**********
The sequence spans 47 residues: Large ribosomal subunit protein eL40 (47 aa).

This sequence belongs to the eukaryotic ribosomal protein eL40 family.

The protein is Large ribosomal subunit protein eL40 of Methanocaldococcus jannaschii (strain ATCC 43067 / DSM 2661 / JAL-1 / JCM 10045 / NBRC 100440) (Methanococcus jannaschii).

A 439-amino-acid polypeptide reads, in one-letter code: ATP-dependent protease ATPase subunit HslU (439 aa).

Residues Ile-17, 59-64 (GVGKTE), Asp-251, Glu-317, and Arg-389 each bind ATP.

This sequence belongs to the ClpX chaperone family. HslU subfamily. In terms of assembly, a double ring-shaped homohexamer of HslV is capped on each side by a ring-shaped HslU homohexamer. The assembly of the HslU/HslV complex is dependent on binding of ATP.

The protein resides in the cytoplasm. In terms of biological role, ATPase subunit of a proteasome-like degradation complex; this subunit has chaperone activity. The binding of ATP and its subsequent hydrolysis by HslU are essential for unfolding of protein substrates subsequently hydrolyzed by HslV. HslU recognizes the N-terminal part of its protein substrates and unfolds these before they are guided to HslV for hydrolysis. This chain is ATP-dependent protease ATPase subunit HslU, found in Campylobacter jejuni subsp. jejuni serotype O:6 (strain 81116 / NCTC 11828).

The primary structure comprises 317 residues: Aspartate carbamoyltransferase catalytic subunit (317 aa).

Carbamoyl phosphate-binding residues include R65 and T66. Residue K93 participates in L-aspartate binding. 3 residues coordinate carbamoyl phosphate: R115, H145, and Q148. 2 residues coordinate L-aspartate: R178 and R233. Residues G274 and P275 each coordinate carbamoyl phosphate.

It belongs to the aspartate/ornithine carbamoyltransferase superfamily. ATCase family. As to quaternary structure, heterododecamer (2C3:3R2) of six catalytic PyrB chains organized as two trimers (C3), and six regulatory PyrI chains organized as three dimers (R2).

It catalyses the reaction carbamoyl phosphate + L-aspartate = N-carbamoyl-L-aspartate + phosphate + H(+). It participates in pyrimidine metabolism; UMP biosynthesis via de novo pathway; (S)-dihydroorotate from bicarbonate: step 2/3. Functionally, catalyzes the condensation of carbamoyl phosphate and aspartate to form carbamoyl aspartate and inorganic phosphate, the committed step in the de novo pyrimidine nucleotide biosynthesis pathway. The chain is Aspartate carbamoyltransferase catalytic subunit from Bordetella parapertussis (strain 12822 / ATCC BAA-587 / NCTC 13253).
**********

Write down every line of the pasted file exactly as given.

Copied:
The sequence spans 47 residues: Large ribosomal subunit protein eL40 (47 aa).

This sequence belongs to the eukaryotic ribosomal protein eL40 family.

The protein is Large ribosomal subunit protein eL40 of Methanocaldococcus jannaschii (strain ATCC 43067 / DSM 2661 / JAL-1 / JCM 10045 / NBRC 100440) (Methanococcus jannaschii).

A 439-amino-acid polypeptide reads, in one-letter code: ATP-dependent protease ATPase subunit HslU (439 aa).

Residues Ile-17, 59-64 (GVGKTE), Asp-251, Glu-317, and Arg-389 each bind ATP.

This sequence belongs to the ClpX chaperone family. HslU subfamily. In terms of assembly, a double ring-shaped homohexamer of HslV is capped on each side by a ring-shaped HslU homohexamer. The assembly of the HslU/HslV complex is dependent on binding of ATP.

The protein resides in the cytoplasm. In terms of biological role, ATPase subunit of a proteasome-like degradation complex; this subunit has chaperone activity. The binding of ATP and its subsequent hydrolysis by HslU are essential for unfolding of protein substrates subsequently hydrolyzed by HslV. HslU recognizes the N-terminal part of its protein substrates and unfolds these before they are guided to HslV for hydrolysis. This chain is ATP-dependent protease ATPase subunit HslU, found in Campylobacter jejuni subsp. jejuni serotype O:6 (strain 81116 / NCTC 11828).

The primary structure comprises 317 residues: Aspartate carbamoyltransferase catalytic subunit (317 aa).

Carbamoyl phosphate-binding residues include R65 and T66. Residue K93 participates in L-aspartate binding. 3 residues coordinate carbamoyl phosphate: R115, H145, and Q148. 2 residues coordinate L-aspartate: R178 and R233. Residues G274 and P275 each coordinate carbamoyl phosphate.

It belongs to the aspartate/ornithine carbamoyltransferase superfamily. ATCase family. As to quaternary structure, heterododecamer (2C3:3R2) of six catalytic PyrB chains organized as two trimers (C3), and six regulatory PyrI chains organized as three dimers (R2).

It catalyses the reaction carbamoyl phosphate + L-aspartate = N-carbamoyl-L-aspartate + phosphate + H(+). It participates in pyrimidine metabolism; UMP biosynthesis via de novo pathway; (S)-dihydroorotate from bicarbonate: step 2/3. Functionally, catalyzes the condensation of carbamoyl phosphate and aspartate to form carbamoyl aspartate and inorganic phosphate, the committed step in the de novo pyrimidine nucleotide biosynthesis pathway. The chain is Aspartate carbamoyltransferase catalytic subunit from Bordetella parapertussis (strain 12822 / ATCC BAA-587 / NCTC 13253).